A commentary titled "CLIMATE CHANGE: Clouds Appear to Be Big, Bad Player in Global Warming" was published 24 Jul. 2009, by Richard A. Kerr as the "NEWS OF THE WEEK" in Science, Vol. 325, no. 5939, p. 376.
An excerpt from Kerr's commentary is cited below.
"The first reliable analysis of cloud behavior over past decades suggests--but falls short of proving--that clouds are strongly amplifying global warming. If that's true, then almost all climate models have got it wrong. On page 460, climate researchers consider the two best, long-term records of cloud behavior over a rectangle of ocean that nearly spans the subtropics between Hawaii and Mexico. In a warming episode that started around 1976, ship-based data showed that cloud cover--especially low-altitude cloud layers--decreased in the study area as ocean temperatures rose and atmospheric pressure fell. That's a positive amplifying feedback. During a cooling event in the late 1990s, both data sets recorded just the opposite changes-exactly what would happen if the same amplifying process were operating in reverse."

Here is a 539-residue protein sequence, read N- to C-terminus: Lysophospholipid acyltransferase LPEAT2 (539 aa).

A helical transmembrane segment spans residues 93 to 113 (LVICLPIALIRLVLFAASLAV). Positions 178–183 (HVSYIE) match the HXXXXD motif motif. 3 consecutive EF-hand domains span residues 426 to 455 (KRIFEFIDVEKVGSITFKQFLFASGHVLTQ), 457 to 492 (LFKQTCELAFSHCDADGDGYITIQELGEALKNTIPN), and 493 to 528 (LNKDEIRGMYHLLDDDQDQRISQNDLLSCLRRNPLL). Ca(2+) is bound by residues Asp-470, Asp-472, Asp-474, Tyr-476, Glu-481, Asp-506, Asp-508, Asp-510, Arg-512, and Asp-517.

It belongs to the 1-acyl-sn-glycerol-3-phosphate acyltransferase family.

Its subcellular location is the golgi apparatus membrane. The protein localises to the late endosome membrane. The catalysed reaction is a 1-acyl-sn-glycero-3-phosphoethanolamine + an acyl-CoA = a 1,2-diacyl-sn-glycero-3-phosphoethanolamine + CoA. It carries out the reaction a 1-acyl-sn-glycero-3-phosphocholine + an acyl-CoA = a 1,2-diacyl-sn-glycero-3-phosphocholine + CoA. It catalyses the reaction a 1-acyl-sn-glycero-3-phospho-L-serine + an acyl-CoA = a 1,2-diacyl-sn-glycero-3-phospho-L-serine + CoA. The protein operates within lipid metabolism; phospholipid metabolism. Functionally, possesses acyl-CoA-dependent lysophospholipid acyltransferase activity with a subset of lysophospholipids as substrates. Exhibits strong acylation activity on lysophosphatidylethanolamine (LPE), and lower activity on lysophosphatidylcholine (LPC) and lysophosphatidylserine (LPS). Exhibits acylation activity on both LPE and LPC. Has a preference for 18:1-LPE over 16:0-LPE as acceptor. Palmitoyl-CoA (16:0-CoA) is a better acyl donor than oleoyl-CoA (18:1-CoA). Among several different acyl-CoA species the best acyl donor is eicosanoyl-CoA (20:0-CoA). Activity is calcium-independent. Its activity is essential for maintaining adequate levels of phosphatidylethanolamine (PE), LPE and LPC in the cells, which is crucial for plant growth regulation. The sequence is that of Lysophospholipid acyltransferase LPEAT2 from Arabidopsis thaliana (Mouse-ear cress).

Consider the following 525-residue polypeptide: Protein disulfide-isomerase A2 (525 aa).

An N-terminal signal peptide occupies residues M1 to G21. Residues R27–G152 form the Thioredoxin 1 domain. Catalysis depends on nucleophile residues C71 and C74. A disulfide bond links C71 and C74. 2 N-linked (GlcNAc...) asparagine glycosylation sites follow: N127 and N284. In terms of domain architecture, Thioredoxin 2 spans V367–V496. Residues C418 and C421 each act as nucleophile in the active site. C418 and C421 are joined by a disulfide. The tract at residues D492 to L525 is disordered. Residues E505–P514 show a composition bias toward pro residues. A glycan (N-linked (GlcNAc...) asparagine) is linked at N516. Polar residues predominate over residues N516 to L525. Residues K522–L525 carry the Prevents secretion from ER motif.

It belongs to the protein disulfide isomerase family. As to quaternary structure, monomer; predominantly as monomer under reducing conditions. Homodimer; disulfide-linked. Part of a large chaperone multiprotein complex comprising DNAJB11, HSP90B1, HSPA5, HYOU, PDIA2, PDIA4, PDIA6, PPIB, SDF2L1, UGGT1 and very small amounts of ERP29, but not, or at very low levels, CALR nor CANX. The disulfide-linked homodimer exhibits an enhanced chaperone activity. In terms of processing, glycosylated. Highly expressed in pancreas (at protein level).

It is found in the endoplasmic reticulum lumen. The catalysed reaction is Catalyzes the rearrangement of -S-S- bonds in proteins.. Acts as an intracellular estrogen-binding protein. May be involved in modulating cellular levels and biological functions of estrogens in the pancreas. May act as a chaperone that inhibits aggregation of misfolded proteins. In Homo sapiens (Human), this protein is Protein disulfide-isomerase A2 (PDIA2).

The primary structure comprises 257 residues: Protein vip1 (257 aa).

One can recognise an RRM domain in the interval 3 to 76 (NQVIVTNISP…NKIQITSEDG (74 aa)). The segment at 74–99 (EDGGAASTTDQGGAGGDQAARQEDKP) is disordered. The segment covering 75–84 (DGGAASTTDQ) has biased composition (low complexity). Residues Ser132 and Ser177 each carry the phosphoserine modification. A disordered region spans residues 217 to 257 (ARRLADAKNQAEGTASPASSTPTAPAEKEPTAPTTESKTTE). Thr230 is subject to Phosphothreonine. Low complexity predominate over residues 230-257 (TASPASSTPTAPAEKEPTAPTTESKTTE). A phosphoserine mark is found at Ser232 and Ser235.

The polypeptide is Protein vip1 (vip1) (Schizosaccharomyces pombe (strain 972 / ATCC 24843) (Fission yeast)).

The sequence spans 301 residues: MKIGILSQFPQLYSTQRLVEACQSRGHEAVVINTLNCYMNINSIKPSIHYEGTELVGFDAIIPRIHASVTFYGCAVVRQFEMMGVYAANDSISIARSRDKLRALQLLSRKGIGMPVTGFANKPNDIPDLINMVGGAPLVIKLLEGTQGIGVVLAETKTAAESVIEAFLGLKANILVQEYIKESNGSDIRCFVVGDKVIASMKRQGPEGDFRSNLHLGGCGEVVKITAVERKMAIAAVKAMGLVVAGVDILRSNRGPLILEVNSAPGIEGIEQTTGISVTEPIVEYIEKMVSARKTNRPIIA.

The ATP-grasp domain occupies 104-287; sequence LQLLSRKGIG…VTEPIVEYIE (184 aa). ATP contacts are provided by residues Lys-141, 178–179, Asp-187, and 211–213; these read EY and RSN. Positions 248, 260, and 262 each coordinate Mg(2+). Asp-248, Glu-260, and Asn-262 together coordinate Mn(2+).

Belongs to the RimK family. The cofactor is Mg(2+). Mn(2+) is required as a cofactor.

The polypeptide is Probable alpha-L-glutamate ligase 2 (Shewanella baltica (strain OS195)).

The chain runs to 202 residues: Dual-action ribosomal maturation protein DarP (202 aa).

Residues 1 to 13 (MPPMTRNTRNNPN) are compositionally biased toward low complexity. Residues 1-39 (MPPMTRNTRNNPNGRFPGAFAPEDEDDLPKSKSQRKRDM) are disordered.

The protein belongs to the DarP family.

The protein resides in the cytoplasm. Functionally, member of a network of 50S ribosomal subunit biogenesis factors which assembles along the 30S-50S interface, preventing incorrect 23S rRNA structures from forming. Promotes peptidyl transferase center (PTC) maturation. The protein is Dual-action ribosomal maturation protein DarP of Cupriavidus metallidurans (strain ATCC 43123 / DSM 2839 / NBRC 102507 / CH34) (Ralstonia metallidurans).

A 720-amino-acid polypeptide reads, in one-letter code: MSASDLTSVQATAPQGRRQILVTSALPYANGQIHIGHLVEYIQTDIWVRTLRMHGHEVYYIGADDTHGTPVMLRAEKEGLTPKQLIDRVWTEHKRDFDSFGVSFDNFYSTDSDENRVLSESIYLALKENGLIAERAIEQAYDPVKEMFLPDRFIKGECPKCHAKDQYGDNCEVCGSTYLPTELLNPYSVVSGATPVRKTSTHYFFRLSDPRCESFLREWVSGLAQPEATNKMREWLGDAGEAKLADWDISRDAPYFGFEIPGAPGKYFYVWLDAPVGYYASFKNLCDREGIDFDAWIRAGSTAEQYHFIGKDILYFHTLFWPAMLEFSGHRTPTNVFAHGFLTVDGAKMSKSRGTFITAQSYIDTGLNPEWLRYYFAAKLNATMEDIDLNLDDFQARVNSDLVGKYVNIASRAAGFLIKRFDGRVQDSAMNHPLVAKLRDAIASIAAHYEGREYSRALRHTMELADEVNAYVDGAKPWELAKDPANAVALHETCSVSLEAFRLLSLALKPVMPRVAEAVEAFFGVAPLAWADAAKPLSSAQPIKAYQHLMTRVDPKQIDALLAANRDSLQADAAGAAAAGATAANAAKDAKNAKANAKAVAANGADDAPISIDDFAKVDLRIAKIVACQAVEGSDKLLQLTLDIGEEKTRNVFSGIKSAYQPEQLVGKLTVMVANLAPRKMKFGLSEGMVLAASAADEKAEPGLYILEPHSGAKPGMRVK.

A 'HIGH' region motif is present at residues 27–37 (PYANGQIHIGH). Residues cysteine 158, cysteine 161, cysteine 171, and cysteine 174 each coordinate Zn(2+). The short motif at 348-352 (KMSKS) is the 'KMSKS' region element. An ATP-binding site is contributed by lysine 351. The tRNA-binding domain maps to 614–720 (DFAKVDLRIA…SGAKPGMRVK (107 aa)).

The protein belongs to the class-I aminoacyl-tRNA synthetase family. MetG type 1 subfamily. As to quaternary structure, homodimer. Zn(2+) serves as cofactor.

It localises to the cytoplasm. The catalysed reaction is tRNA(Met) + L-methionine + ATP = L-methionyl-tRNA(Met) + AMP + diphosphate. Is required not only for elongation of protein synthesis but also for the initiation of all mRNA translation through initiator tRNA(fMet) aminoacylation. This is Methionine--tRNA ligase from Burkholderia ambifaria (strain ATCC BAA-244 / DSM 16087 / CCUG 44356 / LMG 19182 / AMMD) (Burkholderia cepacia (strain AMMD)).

In his commentary, Kerr explained that cloud cover decreased as ocean temperatures rose and atmospheric pressure fell. This can be interpreted a little more precisely as, "the atmospheric pressure above the ocean fell, but did not fall as much as it did before, because an increase in the density of water vapor weakened the drop in atmospheric pressure, weakening the ascending current and its function of adiabatic cooling."
Kerr also included a researcher's interpretation that "the warming ocean was transferring heat to the overlying atmosphere, thinning out the low-lying clouds to let in more sunlight that further warmed the ocean." This interpretation can be better understood with a supplemental explanation summarized in the flowchart shown in FIG. 3.